Being a sole trader in this climate of minimised work could lead, for some, to bankruptcy. Being forearmed with knowledge of the process could mitigate some emotional pain. In this interview, we also discuss what is meant by 'Force Majeure' in Luxembourg - can you question some of your contracts?

In our previous interview with lawyers Louise Benjamin and Graham Wilson we discussed bankruptcy of a company. The process for a sole trader is similar, but loaded with the added burden of individual assets being potentially tied up; and this gets even more complicated if one is married or in a partnership. Some of us will be more accustomed to English 'Common Law' compared to the Napoleonic Code. For awareness of personal assets, the Napoleonic law mindset seems to work best. Trying to keep personal and trading assets as separate as possible is key.

At what point do I contemplate bankruptcy?

Effectively, perhaps obviously, there are two questions:

  1. Can you meet your debts as and when they fall due?
  2. Can you still raise credit?

Notably, this situation is more blurred currently as the government alters what help is available to people via aid or loans (to be paid back - will this be possible?).

Should I set up as a Sole Trader or as a Company?

It's not easy being a sole trader in Luxembourg. So much so, that the Luxembourg Chamber of Commerce noted, in December 2019, the cost of working and of tax must be at the centre of the next economic political discussions. And through this conversation we question whether, at the onset of creating a business, one should set up as a company or as a sole trader in the first place. The answer is not clear.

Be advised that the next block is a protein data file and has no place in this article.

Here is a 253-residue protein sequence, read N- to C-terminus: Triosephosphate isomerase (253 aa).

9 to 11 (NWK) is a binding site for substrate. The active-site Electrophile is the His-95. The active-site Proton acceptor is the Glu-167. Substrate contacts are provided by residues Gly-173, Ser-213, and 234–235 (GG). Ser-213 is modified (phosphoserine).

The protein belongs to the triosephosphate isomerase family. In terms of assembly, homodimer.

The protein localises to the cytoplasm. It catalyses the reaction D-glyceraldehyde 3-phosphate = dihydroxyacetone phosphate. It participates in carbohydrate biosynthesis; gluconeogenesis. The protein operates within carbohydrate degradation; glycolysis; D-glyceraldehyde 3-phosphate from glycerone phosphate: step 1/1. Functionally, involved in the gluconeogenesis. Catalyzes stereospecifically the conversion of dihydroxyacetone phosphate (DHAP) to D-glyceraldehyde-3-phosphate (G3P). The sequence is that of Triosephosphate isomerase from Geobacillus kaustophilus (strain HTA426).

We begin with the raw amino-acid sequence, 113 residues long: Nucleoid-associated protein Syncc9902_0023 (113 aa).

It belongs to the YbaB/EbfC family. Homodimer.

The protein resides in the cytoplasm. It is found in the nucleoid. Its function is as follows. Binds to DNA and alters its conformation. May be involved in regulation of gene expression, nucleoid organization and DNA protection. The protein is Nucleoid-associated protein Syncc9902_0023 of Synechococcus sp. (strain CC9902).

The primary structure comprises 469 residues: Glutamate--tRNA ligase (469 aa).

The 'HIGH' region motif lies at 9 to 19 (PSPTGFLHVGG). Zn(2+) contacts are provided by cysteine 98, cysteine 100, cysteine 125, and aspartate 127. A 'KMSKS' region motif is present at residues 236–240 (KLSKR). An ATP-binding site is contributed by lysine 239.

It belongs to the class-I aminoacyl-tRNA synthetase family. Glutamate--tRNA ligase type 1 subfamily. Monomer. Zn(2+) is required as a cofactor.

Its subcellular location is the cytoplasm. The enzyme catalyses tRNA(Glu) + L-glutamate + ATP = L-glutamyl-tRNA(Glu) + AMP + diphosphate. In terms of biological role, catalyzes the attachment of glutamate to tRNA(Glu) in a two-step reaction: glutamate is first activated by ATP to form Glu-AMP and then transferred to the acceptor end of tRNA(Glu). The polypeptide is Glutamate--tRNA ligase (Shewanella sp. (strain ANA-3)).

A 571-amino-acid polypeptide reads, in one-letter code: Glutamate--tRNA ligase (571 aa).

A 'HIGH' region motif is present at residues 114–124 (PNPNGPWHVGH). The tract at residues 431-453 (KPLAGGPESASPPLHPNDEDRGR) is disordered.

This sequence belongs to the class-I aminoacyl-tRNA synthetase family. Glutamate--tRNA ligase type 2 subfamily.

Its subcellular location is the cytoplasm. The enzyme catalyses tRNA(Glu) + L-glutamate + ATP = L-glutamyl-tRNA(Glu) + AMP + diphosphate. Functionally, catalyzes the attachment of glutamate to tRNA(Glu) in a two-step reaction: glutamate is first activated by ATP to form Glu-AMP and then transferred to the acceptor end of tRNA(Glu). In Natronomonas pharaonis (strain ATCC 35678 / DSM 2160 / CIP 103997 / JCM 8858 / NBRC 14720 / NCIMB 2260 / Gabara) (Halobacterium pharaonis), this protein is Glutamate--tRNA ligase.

Will COVID-19 be considered as Force Majeure?

In the UK, one needs to write 'force majeure' in a contract, otherwise it does not apply. Here in Luxembourg, it is not necessary to write it, and so, maybe you could get out of a contract if Covid-19 is considered as force majeure.

Graham provides interesting examples in French law, as there are not so many examples in Luxembourg law. Ebola was considered as force majeure; the mosquito-spread disease of chikungunya is not considered as force majeure.

Finding Support

For personal 'overindebtedness' (an individual cannot go 'bankrupt' in Luxembourg), which we will cover next time, one can seek emotional and practical support from SICS (Service d’Information et de Conseil en matière de Surendettement).

A sole trader / commercant cannot go there initially, but can do so once his/her sole trader bankruptcy is closed or 6 months after the end of his/her sole trader business.

Caveat - this is not legal advice. 

Graham Wilson, Wilson Associates

Graham was born in England and has lived in Luxembourg for more than 25 years, taking Luxembourg nationality. Graham is a barrister in English & Welsh law, and a Luxembourg Avocat à la Cour. He has a penchant for old cars, cats and trees. 

Louise Benjamin, Benjamin Law Firm 

Louise is a Luxembourg Avocat and a solicitor in English & Welsh law. She is also Vice-President of the British Luxembourg Society, and is actively working to raise €10,000 for the business school for the slums LP4YLouise Benjamin was raised in Guernsey, Channel Islands, and has lived in Luxembourg for 18 years, during which time she married a Luxembourger. They have three young sons.